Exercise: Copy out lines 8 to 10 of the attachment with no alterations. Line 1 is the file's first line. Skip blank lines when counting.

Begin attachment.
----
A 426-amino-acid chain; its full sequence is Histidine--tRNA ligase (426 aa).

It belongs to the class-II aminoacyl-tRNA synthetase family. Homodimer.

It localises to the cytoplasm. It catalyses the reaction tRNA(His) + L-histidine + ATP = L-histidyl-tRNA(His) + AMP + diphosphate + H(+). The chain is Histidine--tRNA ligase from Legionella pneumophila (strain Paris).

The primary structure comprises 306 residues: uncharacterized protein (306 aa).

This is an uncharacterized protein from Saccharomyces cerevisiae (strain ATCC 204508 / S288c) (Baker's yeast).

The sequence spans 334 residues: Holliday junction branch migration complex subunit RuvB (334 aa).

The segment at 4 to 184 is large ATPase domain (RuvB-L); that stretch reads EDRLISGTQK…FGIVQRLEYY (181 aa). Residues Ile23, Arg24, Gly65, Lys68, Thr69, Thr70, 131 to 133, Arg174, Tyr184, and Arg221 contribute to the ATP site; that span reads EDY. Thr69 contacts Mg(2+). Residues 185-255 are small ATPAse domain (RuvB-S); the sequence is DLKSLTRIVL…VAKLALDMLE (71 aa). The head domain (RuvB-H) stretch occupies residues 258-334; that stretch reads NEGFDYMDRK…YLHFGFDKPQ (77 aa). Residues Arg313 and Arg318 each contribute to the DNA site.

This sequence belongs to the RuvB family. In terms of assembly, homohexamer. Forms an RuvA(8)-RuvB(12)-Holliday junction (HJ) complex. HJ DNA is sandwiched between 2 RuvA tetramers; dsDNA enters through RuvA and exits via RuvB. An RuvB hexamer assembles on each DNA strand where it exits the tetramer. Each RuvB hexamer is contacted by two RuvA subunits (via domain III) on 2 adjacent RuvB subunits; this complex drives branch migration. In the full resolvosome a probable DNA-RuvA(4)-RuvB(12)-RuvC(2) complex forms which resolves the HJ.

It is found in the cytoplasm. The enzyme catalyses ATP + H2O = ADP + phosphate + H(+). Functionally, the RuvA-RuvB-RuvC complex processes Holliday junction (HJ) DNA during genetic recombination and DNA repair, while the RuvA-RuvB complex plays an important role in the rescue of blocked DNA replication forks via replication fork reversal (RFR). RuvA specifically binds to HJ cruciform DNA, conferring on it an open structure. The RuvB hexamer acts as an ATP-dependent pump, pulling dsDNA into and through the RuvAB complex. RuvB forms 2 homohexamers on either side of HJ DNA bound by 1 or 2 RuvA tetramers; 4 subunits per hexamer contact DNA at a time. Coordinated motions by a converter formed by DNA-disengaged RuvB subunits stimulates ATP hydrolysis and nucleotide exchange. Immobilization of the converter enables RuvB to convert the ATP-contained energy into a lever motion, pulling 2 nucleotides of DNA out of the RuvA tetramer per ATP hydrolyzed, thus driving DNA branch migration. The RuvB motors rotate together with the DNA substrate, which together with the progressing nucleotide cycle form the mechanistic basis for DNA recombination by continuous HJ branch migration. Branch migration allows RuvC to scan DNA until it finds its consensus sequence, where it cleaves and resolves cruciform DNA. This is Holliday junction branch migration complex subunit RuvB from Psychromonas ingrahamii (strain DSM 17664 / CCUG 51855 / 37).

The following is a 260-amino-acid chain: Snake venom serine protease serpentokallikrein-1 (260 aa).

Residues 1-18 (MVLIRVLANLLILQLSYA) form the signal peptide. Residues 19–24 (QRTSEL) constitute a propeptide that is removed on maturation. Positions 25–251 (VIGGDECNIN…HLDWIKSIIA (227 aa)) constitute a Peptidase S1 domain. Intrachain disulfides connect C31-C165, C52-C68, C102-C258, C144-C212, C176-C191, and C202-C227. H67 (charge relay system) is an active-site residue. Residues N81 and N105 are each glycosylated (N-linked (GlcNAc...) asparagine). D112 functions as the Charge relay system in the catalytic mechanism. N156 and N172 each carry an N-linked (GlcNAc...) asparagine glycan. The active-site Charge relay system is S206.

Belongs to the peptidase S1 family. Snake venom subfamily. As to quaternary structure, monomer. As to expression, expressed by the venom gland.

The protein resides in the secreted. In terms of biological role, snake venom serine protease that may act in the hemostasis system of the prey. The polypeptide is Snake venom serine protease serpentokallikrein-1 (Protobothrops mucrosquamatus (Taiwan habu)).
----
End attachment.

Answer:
This sequence belongs to the RuvB family. In terms of assembly, homohexamer. Forms an RuvA(8)-RuvB(12)-Holliday junction (HJ) complex. HJ DNA is sandwiched between 2 RuvA tetramers; dsDNA enters through RuvA and exits via RuvB. An RuvB hexamer assembles on each DNA strand where it exits the tetramer. Each RuvB hexamer is contacted by two RuvA subunits (via domain III) on 2 adjacent RuvB subunits; this complex drives branch migration. In the full resolvosome a probable DNA-RuvA(4)-RuvB(12)-RuvC(2) complex forms which resolves the HJ.

It is found in the cytoplasm. The enzyme catalyses ATP + H2O = ADP + phosphate + H(+). Functionally, the RuvA-RuvB-RuvC complex processes Holliday junction (HJ) DNA during genetic recombination and DNA repair, while the RuvA-RuvB complex plays an important role in the rescue of blocked DNA replication forks via replication fork reversal (RFR). RuvA specifically binds to HJ cruciform DNA, conferring on it an open structure. The RuvB hexamer acts as an ATP-dependent pump, pulling dsDNA into and through the RuvAB complex. RuvB forms 2 homohexamers on either side of HJ DNA bound by 1 or 2 RuvA tetramers; 4 subunits per hexamer contact DNA at a time. Coordinated motions by a converter formed by DNA-disengaged RuvB subunits stimulates ATP hydrolysis and nucleotide exchange. Immobilization of the converter enables RuvB to convert the ATP-contained energy into a lever motion, pulling 2 nucleotides of DNA out of the RuvA tetramer per ATP hydrolyzed, thus driving DNA branch migration. The RuvB motors rotate together with the DNA substrate, which together with the progressing nucleotide cycle form the mechanistic basis for DNA recombination by continuous HJ branch migration. Branch migration allows RuvC to scan DNA until it finds its consensus sequence, where it cleaves and resolves cruciform DNA. This is Holliday junction branch migration complex subunit RuvB from Psychromonas ingrahamii (strain DSM 17664 / CCUG 51855 / 37).

The following is a 260-amino-acid chain: Snake venom serine protease serpentokallikrein-1 (260 aa).